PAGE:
Friday, May 22, 2009

Tomato Transplant - Cold Frame #2

With a change of winds in the forecast (north to south winds) and the tomatoes becoming seriously root-bound, a risk was taken with transplantation to the outside world (May 21). They wilted for the first day or so, likely complaining primarily about the drastic drop in soil temperature they experienced (i.e. 20 °C to maybe 5 to 10 °C). A cold frame was built consisting of the old windows used in the Cold Frame #1 experiment to help warm up the soil and protect them at night. In hindsight the cold frame should have been constructed a few weeks in advance to pre-warm the soil (note to self for next year).

Note Kale & Brussels Sprouts on the left (transplant from generous neighbour) & Lovage in the center (in above photo). Peas and Swiss Chard are just starting to break the surface (can't see in this photo).
Part of the experiment was to test the cold frame in frost conditions with a sensitive plant like tomatoes. Frost was predicted that night, so last minute scrambling resulted in blankets and tarps over the windows and a 60W bulb placed inside to provide a heat source (a method used successfully by my aunt). I had plans to put a fan inside as well to circulate the heat, but due to limitations with the extension cord and time, only the light was used in the end.

The tomatoes survived the night with a frost of about -1.4 °C according to Environment Canada measurement at the Calgary International Airport. The Middle Earth Garden is about the same elevation as the airport and within 4km or so. So the airport temperatures are likely a good approximation for now.

A high-low recording thermometer is on the list of items to purchase for future experimentation. If anyone can recommend a thermometer please let me know. All the ones I've seen so far at Canadian Tire are battery operated digital and I'm trying to find a non-battery type. Searching just now there is one at Lee Valley. I have not been there yet as it is a bit far by bicycle. I suppose a digital thermometer with an indoor alarm for low temperature might be handy too, maybe establish trending into the computer... OK maybe too high-tech for this low-tech garden operation!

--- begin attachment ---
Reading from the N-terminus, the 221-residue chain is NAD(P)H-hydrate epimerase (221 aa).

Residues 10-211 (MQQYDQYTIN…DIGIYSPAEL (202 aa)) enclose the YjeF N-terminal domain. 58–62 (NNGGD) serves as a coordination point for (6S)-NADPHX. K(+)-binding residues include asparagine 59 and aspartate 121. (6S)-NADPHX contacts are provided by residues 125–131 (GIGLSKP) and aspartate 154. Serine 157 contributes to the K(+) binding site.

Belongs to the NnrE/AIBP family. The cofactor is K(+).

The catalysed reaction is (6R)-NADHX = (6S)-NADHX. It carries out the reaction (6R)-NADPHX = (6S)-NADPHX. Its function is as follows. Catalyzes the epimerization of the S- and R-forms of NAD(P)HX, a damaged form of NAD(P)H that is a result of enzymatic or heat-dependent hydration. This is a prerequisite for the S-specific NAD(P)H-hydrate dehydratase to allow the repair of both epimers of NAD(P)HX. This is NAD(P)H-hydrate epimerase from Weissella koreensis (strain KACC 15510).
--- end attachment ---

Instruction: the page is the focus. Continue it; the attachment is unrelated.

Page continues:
3 comments:

The Blog Fodder said...

If the ground is warm, plastic 2 litre or 4 litre bottles with the bottoms cut out work well as mini-green houses but will likely reduce their recycle value if AB has such.

Anonymous said...

I am new veggie gardener in calgary reading your blog for the first time. Very informative! Does the California poppy come back year after year or do you re-seed? Also, I am confused about your location. Where is the Nose Creek Valley? Are you east of Nose Hill?

Middle Earth said...

TBF: Great idea! Haven't tried that yet. Have you had any success with this?

Anonymous: The California Poppies come back every year, I assume they reseed themselves as I don't think they are perennial (not 100% on that). I have never seeded them in the past 3 years, they just do their own thing.

The Nose Creek valley runs east of Nose Hill parallel with Deerfoot Trail. See the following map showing creek and watershed:

http://nosecreekpartnership.com/documents/Nose%20Creek%20Basin%20Map/Nose%20Creek%20Basin%20Map.pdf

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